By SP Sullivan
TRENTON, NJ — State officials released sweeping new guidelines Thursday on how New Jersey police departments should treat pregnant and nursing officers, signaling an effort to recruit more women into the police force.
The new guidelines are “designed to help make policing a more attractive career path for women,” Acting Attorney General Matthew Platkin told NJ Advance Media.
Last year, only 10% of state police officers were women, according to state data, even though they make up half the population. A bill signed by Gov. Phil Murphy in 2020 requires state and local law enforcement to “reflect the diverse population of the community the agency is charged with protecting.”
“It’s a profession that invites women to join it,” Platkin said in an interview. “We want them to feel like it’s a profession they can join and stay in throughout their careers.”
The attorney general’s office said the new guidelines were “intended to promote uniformity in the treatment of pregnant officers, remove some barriers to career success for female officers, and ultimately improve rank diversity.” of New Jersey officers.
Megan Flanagan, a detective with the Mercer County District Attorney’s Office and president of the New Jersey Women in Law Enforcement, said the proposal would “help recruit qualified women to the profession of law enforcement as well as retain them throughout throughout their careers”. careers.”
The new rules provide new opportunities for female cops, but raise questions about how they will be treated by base officers while recovering from pregnancy or nursing a child.
“Those who are pregnant, regardless of occupation, deserve reasonable accommodations in the workplace during pregnancy and after having recently given birth,” Murphy said in a statement. “These guidelines will help our law enforcement agencies attract and retain female police officers who may not have considered it possible to move up the police ranks safely and comfortably while experiencing the joys of becoming or being a new parent.”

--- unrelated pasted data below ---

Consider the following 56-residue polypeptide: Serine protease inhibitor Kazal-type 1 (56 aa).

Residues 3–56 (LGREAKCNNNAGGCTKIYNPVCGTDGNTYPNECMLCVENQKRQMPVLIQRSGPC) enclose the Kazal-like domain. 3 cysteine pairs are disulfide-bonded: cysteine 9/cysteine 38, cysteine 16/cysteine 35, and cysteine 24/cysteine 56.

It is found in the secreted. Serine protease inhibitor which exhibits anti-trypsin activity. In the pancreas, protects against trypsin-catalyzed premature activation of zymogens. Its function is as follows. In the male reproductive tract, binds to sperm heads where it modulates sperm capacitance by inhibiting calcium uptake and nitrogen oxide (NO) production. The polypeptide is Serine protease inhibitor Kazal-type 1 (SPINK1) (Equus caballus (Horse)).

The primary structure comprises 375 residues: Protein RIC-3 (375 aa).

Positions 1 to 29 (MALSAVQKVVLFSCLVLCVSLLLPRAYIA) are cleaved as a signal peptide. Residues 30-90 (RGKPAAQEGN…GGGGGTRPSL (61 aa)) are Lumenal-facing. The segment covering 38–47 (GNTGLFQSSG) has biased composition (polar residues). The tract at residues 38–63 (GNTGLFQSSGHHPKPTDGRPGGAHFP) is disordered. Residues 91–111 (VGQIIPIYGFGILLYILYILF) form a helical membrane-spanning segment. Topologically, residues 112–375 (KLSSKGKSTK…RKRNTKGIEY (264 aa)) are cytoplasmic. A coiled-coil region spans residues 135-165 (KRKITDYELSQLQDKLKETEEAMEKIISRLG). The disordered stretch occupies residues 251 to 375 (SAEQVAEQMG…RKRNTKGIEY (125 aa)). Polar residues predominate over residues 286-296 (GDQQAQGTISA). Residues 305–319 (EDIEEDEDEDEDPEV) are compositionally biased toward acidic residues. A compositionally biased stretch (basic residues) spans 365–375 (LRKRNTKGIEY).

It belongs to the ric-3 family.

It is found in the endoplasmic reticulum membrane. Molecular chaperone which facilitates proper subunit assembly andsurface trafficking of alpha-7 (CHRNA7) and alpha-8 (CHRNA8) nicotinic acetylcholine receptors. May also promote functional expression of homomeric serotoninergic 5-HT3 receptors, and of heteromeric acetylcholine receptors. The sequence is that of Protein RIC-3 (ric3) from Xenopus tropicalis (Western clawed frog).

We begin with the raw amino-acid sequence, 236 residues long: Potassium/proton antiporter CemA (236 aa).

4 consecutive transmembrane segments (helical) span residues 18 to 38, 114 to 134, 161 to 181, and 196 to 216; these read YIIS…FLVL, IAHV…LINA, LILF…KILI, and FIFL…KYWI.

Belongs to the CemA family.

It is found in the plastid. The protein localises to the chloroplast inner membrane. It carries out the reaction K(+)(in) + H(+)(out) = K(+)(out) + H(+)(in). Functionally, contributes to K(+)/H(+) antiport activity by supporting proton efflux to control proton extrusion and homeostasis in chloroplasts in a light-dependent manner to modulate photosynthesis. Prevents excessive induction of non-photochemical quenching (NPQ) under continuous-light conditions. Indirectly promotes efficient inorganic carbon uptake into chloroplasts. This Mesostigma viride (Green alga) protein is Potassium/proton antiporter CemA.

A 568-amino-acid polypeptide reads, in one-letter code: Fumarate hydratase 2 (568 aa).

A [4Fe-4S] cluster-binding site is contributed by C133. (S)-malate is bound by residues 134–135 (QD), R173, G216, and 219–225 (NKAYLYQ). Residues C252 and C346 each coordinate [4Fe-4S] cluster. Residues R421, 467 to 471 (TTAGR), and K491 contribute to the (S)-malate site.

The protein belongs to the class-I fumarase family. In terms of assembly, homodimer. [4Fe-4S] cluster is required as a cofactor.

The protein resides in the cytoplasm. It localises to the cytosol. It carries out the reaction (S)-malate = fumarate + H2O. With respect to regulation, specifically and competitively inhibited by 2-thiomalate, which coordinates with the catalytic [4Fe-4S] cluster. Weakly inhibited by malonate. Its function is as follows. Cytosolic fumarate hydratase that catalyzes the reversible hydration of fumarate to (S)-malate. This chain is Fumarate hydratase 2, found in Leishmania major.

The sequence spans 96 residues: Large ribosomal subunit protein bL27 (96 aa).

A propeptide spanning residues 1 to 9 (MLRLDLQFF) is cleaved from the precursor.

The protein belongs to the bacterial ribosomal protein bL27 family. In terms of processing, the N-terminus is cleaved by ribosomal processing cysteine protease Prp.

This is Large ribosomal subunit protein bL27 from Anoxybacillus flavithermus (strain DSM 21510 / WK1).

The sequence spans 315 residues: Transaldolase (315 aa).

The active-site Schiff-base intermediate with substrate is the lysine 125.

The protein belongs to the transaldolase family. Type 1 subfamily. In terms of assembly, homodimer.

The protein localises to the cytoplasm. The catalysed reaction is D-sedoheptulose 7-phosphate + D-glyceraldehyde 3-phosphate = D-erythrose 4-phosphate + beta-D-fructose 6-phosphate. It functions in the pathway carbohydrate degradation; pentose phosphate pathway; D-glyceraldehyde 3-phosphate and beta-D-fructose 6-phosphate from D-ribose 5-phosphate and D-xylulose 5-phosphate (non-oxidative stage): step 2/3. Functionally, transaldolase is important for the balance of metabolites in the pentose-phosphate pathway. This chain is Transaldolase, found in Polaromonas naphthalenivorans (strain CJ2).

There’s a long history in New Jersey of female cops alleging discrimination.
Court records and news clippings show that women in New Jersey’s police departments have long faced barriers. In 2016, an Ocean Township cop who claimed he was denied accommodation provided to injured officers received a payment of $51,000. In 2020 a hillside cop complaint lodged alleging discrimination during her pregnancy. And last year, the New Jersey Supreme Court ruled that the Ocean Township Police Department’s policy regarding pregnant cops broke the law.
Until recently, pregnant policewomen faced a patchwork of policies that could help or hinder their careers.
The new rules “apply various federal and state laws regarding the treatment of pregnant and nursing employees to the context of law enforcement, regarding uniform and firearms accommodations, among others,” according to a statement from the attorney general. acting
The changes are widely supported by Murphy, the state’s major police unions, the state’s ACLU, the Association of Chiefs of Police and the New Jersey National Organization of Women.